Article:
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Marc Pineton de Chambrun, MD, a rheumatologist at the Tenon Hospital in France, and colleagues published their description of a 71-year-old male patient online on Oct. 26 in BMC Pulmonary Medicine.1 The patient had a chronic cough and was diagnosed with IPF in 2010. Three years later, he presented to the authors with rapidly progressing glomerulonephritis. The team found ANCA in both current and historical sera. The 2010 serum also had a perinuclear pattern visible by immunofluorescence. The researchers performed a kidney biopsy and found a pauci-immune glomerulonephritis, as well as areas of glomerular fibrosis. The results imply that there had been previously unrecognized flares of indolent vasculitis. The doctors concluded that a diagnosis of “idiopathic” pulmonary fibrosis was unlikely.
They write, “We suggest moving from a radiological and histopathological classification of this disease to a more molecular and mechanistic approach. A significant proportion of patients presenting with pulmonary fibrosis who test positive for ANCA should be scrutinized closely and, for them, vasculitis is a disease to look out for during follow up.”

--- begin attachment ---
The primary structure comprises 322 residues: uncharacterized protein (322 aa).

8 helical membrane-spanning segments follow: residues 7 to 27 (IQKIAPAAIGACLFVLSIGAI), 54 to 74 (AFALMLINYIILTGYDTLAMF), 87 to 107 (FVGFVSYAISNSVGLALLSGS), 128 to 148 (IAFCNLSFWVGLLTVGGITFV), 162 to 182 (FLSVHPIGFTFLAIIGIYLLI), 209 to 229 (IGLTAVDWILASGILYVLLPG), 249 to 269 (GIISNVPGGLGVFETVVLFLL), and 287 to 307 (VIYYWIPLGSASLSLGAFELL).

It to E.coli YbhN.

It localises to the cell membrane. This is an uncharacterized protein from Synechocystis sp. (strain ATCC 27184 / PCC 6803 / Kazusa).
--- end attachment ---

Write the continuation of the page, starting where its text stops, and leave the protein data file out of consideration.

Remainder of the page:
Previous studies have found between 5 and 10% of patients with IPF have circulating ANCA. Nevertheless, most published studies describe IPF and ANCA-associated vasculitis (AAV) as two distinct diseases with a potential pathophysiological link. Specifically, alveolar interstitial fibrosis is frequently observed in patients with lung manifestations of vasculitis. Dr. Pineton de Chambrun and colleagues suggest that testing for ANCA be performed regularly in elderly patients, even if they lack extra-pulmonary signs of nephritis.
“Taking all these factors into consideration, we believe that patients presenting with IPF should be screened for ANCA, because pulmonary fibrosis could be the end result of repeated mild flare(s) of lung vasculitis causing occult alveolar hemorrhage,” write the authors in their discussion. “In the kidney field, it is widely accepted that glomerulosclerosis may reflect previous flares of vasculitis of the glomerular capillary, with the alveolar capillaries probably sharing the same pattern of injury/repair response and scarring. The pathophysiological link between indolent vasculitis and fibrogenesis is the subject of speculation, but local inflammation and the release of heme proteins into the alveolar chamber could, for instance, induce oxidative damage and destabilize lung homeostasis.”